b. The number of the sacraments. During the Old Testament there were just two sacraments, namely, circumcision and passover. The former was instituted in the days of Abraham, and the latter in the time of Moses. Both were bloody sacraments in harmony with the Old Testament dispensation. The Church of the New Testament also has two sacraments, namely, baptism and the Lord's Supper, both of which are unbloody. After Christ has brought His perfect sacrifice, no more shedding of blood is needed. The Church of Rome enlarged the number of sacraments in an unwarranted manner by adding confirmation, penance, orders, matrimony, and extreme unction.
c. Old and New Testament sacraments compared. The Church of Rome holds that there is an essential difference between the two: the former being merely typical, affecting only the legal standing of the recipient and not his spiritual condition, and depending for their effectiveness on the faith of those who received them; and the latter working spiritual grace in the hearts of the recipients irrespective of their spiritual condition, merely in virtue of the sacramental action. As a matter of fact, however, there is no essential difference, Rom. 4:11; 1 Cor. 5:7; 10:1–4; Col. 2:11. There are some dispensational differences, however: (1) The Old Testament sacraments had a national aspect in addition to their spiritual significance. (2) They pointed forward to the coming sacrifice of Christ, while those of the New Testament point back to the completed sacrifice. (3) They did not convey to the recipient as rich a measure of spiritual grace as do the sacraments of the New Testament.
To memorize. Passages pointing to:
a. The Word as a means of grace:
Rom. 10:17. "So belief cometh of hearing, and hearing by the word of Christ."
1 Cor. 1:18. "For the word of the cross is to them that perish foolishness; but unto us who are saved, it is the power of God."
b. The twofold function of the law:
Rom. 3:20. "Because by the words of the law shall no flesh be justified in His sight; for through the law cometh the knowledge of sin."
Rom. 7:7. "What shall we say then? Is the law sin? God forbid. Howbeit, I had not known sin, except through the law: for I had not known coveting, except the law had said, Thou shalt not covet."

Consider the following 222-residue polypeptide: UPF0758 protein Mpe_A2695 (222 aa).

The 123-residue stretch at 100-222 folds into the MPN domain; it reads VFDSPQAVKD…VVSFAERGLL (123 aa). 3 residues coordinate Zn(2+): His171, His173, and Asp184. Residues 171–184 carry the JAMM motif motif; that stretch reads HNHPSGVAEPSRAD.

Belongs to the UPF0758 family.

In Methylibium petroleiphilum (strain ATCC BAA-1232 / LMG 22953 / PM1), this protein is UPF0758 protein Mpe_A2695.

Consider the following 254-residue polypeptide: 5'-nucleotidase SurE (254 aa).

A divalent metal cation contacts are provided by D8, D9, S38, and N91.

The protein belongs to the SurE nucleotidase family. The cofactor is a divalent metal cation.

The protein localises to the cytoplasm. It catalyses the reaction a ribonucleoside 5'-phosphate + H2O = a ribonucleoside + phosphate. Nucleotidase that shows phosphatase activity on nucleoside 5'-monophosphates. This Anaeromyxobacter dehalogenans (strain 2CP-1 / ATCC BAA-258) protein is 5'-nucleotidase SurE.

1 John 5:3. "For this is the love of God, that we keep His commandments: and His commandments are not grievous."
c. The function of the gospel:
Rom. 1:16. "For I am not ashamed of the gospel: for it is the power of God unto salvation to every one that believeth; to the Jew first, and also to the Greek."
1 Cor. 1:18. Cf. above under a.
d. The spiritual significance of the sacraments:
Rom. 4:11. "And he received the sign of circumcision, a seal of the righteousness of the faith which he had while he was in uncircumcision."
1 Cor. 5:7. "For our passover also hath been sacrificed, even Christ."
Col. 2:12. "Having been buried with Him in baptism, wherein ye were also raised with Him through faith in the working of God, who raised Him from the dead."
John 6:51. "I am the living bread which came down out of heaven: if any man eat of this bread, he shall live for ever; yea and the bread which I will give is my flesh, for the life of the world."
For Further Study:
a. Is the law also a rule of life for New Testament believers? Matt. 5:17–19; Rom. 13:10; Eph. 6:2; Jas. 2:8–11; 1 John 3:4; 5:3.
b. Can you prove that the sacraments are only for believers and their seed? Gen. 17:10; Ex. 12:43–45; Mark 16:16; Acts 2:39; 1 Cor. 11:28–29.
c. What dispute arose in the early Church about circumcision? Acts 15; Gal. 2:3–9.
Questions for Review
1. What do we mean by the term 'means of grace'?
2. What do we mean by 'the Word of God' as a means of grace?
3. Why is the Word the most important means of grace?
4. What is the relation between the Word and the Spirit?
5. What is the function of the law as a means of grace?
6. What is the function of the gospel?
7. How are the sacraments related to the Word?
8. How do Word and sacraments differ as means of grace?
9. What is a sacrament?
10. What are the component parts of a sacrament?
11. What is the sign in each one of the sacraments?
12. What is the thing signified in each?
13. How are the sign and the things signified related?
14. How did the Old Testament sacraments differ from those of the New?
Reference: Manual of Reformed Doctrine, pp. 306–314.
Source: Summary of Christian Doctrine